The reappearance of this long-lost developmental pattern in highly evolved dino-birds could be compared to finding primitive clockwork gears deep inside your latest smartphone. The adult dino-bird ankle is not at all like that of their remote amphibian-like ancestors, anatomically or functionally. Also, the ASC first evolved near the origin of dinosaurs, along important evolutionary innovations, such as upright posture and agile running locomotion, bracing the anklebone firmly against the shank. The ASC may illustrate how the resurrection of an ancient developmental pathway may have played a role in the evolution of entirely new functions.


At the end of the XIXth century, paleontologist Louis Dollo famously argued that evolution is an essentially irreversible process, with no true turning back. Even today, many researchers are cautious about accepting reversion: Resemblances to ancient ancestors may be coincidental. However, whales born with partial hind legs, or mandibular teeth in frogs of the genus Gastrotheca (which were once lost by its ancestors) can hardly be argued to be complete evolutionary novelties. Genes and molecular mechanisms are often highly conserved, even across hundreds of millions of years of evolution. This fact was entirely unknown to Dollo, but scientists nowadays often discuss how “dormant” genes can lead to the re-appearance of ancient traits. Curiously enough, the 19th century evolutionary zoologist Edward Morse had already reported the avian ASC developed from the intermedium, comparing it directly to amphibian development. This account was ignored by more modern studies of avian development, which also failed to research and document this phenomenon. It may well be that Morse’s report was simply disbelieved and dismissed as “motivated by extravagant 19th century theories”.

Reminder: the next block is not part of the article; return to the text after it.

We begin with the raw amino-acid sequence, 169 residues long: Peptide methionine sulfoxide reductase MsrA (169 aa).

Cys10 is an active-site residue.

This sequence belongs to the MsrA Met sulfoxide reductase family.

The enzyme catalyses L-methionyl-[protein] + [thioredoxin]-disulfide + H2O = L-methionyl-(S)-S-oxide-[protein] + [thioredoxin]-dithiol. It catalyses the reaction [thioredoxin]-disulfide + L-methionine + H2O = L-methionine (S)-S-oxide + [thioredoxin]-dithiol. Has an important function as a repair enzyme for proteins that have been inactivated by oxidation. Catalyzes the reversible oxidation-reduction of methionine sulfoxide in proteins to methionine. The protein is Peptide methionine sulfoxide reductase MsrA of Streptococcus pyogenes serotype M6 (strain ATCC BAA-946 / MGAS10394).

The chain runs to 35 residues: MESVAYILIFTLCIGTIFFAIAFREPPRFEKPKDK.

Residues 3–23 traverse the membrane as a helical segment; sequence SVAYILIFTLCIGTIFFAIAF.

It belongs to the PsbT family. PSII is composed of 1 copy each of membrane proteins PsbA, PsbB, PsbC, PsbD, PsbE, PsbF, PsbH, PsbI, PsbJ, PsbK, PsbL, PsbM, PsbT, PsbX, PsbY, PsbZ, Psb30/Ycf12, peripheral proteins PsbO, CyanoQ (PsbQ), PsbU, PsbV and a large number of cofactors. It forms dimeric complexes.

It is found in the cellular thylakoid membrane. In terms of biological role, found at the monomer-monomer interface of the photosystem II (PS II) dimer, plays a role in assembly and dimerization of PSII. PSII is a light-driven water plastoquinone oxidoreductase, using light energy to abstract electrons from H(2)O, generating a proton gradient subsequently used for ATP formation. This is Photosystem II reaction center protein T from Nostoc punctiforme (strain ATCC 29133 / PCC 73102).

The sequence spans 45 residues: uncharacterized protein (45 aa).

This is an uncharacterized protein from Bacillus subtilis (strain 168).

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Asides from the discussion about reversion, our research is also interesting because the ASC was once crucial to the debate over bird origins. In the 19th century, Thomas Henry Huxley, aka “Darwin’s bulldog”, pioneered the hypothesis that birds are living dinosaurs. Among other traits, he noticed the similarity of the ASC of juvenile birds and extinct dinosaurs. However, during most of the 20th century, many scientists were doubtful about the dinosaur-bird link. John Ostrom resurrected the hypothesis in the 1970’s, but paleontologist Larry Martin pointed out that, in many birds, the ASC seems to project from the neighboring heel bone, rather than the anklebone. It would be non-equivalent to the ASC of extinct dinosaurs: A superficially similar but convergently evolved structure, that did not support the dinosaur-bird link. In the 1980’s, paleontologist Christopher McGowan, pointed out that in the ancient lineage of Paleognathous birds, the ASC does project from the ankle bone. However, Martin counter-argued that it did not derive from the astragalus in early embryonic development. Previous developmental studies were insufficient to determine whether McGowan or Martin was right. Our data has now clarified that the ascending process is not a projection of either the anklebone, or the heelbone, but a third element -the intermedium. The independence of the ASC helps explain its ability to change position in evolution. In paleognath birds, the intermedium comes closer to the anklebone, producing a dinosaur-like pattern. However, in the other major avian branch (neognaths), which includes most species of living birds, it comes closer to the heel bone, creating the impression it is a different structure, when it is actually the same. The dinosaurian ASC is retained in all birds, though it has changed its association from the anklebone to the heelbone in neognaths.